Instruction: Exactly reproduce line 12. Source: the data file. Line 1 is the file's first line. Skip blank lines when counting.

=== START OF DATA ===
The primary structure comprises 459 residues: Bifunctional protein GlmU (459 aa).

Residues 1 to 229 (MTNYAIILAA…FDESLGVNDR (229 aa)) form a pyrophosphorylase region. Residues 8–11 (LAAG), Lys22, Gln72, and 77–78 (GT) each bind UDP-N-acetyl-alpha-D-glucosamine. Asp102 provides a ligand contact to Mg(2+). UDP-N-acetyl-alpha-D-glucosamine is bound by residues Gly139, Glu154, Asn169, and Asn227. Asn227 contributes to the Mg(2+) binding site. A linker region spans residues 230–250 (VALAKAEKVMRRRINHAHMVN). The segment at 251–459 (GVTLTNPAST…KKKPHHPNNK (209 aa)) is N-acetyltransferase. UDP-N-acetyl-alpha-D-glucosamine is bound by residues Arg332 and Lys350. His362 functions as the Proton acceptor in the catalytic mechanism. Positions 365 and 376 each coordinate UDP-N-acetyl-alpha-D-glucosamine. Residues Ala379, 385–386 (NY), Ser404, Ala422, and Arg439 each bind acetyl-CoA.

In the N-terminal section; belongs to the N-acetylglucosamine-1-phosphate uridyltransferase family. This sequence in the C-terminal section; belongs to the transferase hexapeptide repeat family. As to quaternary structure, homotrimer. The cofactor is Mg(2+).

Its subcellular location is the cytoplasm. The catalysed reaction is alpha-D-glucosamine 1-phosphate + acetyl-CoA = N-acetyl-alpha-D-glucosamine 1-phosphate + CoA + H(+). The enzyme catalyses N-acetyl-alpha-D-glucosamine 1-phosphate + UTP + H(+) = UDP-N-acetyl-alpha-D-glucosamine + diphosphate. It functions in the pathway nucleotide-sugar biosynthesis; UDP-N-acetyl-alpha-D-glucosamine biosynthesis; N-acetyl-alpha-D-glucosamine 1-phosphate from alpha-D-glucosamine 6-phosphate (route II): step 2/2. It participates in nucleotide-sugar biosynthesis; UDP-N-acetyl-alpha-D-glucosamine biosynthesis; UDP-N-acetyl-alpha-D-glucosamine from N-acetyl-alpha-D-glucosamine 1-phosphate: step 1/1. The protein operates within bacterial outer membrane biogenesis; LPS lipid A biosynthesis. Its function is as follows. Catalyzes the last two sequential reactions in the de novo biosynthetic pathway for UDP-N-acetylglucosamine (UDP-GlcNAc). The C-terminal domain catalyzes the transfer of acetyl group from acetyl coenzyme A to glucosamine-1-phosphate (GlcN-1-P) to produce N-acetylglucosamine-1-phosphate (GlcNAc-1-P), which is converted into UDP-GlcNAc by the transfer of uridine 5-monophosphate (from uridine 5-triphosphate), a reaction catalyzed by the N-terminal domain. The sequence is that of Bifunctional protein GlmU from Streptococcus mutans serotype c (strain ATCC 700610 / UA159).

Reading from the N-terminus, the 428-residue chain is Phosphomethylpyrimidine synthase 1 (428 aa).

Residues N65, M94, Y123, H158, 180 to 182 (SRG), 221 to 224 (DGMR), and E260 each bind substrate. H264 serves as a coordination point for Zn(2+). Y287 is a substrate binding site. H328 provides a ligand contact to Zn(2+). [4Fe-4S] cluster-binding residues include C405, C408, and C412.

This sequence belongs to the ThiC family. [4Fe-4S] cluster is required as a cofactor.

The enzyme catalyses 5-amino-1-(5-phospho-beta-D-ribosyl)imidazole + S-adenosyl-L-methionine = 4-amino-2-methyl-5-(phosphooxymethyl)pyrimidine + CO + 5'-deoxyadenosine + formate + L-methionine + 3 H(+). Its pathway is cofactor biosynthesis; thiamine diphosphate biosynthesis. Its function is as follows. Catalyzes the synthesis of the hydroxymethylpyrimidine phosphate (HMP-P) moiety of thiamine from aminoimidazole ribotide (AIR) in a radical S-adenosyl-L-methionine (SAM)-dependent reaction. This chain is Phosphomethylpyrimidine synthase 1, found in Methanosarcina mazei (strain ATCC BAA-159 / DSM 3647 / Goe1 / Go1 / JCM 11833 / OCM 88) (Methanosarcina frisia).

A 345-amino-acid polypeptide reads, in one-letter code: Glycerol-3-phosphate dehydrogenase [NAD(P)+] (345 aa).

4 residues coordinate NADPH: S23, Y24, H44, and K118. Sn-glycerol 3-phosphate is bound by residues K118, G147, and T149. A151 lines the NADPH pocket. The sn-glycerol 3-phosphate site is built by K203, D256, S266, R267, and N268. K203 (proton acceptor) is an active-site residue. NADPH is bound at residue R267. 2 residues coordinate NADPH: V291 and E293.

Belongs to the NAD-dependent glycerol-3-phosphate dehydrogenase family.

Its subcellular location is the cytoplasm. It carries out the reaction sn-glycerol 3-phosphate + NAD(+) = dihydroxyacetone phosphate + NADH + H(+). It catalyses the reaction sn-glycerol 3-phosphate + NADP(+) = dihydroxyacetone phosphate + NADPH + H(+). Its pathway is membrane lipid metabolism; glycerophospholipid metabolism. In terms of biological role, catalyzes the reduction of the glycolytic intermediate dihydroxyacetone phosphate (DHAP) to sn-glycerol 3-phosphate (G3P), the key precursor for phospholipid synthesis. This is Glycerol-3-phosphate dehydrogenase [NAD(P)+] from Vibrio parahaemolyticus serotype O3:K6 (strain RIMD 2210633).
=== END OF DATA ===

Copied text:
Its subcellular location is the cytoplasm. It carries out the reaction sn-glycerol 3-phosphate + NAD(+) = dihydroxyacetone phosphate + NADH + H(+). It catalyses the reaction sn-glycerol 3-phosphate + NADP(+) = dihydroxyacetone phosphate + NADPH + H(+). Its pathway is membrane lipid metabolism; glycerophospholipid metabolism. In terms of biological role, catalyzes the reduction of the glycolytic intermediate dihydroxyacetone phosphate (DHAP) to sn-glycerol 3-phosphate (G3P), the key precursor for phospholipid synthesis. This is Glycerol-3-phosphate dehydrogenase [NAD(P)+] from Vibrio parahaemolyticus serotype O3:K6 (strain RIMD 2210633).